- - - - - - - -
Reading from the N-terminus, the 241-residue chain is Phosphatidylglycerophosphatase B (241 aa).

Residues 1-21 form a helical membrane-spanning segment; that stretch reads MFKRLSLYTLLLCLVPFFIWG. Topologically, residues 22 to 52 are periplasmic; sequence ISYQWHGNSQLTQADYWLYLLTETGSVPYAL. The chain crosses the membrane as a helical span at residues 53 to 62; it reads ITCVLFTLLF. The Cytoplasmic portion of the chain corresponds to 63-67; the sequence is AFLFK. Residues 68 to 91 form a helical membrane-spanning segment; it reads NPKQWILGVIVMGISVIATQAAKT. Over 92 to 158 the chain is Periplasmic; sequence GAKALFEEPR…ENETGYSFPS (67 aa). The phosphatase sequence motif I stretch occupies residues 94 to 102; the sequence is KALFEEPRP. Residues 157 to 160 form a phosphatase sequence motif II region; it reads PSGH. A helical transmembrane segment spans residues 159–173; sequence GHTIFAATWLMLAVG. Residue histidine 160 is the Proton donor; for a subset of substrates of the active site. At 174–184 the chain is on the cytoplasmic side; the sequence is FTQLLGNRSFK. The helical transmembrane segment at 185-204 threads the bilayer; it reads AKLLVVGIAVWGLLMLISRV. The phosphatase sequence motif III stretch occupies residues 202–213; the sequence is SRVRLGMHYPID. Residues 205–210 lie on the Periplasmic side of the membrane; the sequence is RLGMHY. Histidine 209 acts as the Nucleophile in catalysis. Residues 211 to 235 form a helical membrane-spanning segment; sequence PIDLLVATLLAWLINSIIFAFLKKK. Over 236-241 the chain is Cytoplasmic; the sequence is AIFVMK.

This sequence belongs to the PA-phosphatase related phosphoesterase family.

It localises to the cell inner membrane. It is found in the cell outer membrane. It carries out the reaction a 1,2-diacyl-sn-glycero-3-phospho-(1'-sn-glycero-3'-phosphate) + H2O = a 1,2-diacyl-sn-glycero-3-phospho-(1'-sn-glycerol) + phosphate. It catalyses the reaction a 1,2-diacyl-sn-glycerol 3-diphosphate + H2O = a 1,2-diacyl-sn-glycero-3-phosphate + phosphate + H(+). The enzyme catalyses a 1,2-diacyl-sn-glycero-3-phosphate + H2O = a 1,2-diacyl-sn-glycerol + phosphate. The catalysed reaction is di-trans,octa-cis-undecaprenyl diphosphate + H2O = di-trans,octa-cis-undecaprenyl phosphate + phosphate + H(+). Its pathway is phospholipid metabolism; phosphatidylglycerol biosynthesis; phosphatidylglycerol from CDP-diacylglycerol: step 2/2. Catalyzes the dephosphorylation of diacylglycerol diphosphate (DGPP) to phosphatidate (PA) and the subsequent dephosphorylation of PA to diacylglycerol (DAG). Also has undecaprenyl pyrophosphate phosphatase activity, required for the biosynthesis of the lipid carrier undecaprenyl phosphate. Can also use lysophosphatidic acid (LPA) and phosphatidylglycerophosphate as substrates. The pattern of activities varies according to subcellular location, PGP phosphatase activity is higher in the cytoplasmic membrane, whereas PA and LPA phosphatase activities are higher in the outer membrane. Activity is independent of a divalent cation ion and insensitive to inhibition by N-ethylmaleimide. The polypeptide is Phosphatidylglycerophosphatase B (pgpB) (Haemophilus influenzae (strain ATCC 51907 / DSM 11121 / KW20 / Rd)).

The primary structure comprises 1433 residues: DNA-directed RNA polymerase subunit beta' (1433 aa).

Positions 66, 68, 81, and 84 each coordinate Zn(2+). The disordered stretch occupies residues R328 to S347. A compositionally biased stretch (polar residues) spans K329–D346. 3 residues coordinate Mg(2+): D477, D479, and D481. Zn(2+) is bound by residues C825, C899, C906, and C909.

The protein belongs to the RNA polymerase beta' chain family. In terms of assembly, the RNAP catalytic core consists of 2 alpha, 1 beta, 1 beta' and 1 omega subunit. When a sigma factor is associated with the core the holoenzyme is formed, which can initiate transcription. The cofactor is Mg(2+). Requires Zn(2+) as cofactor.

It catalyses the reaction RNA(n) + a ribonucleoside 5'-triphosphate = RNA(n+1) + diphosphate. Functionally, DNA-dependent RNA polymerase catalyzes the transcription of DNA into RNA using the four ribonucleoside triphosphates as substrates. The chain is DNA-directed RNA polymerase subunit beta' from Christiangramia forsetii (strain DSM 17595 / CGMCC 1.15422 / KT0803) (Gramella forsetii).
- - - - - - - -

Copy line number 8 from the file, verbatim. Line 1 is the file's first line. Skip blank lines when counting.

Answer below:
It catalyses the reaction RNA(n) + a ribonucleoside 5'-triphosphate = RNA(n+1) + diphosphate. Functionally, DNA-dependent RNA polymerase catalyzes the transcription of DNA into RNA using the four ribonucleoside triphosphates as substrates. The chain is DNA-directed RNA polymerase subunit beta' from Christiangramia forsetii (strain DSM 17595 / CGMCC 1.15422 / KT0803) (Gramella forsetii).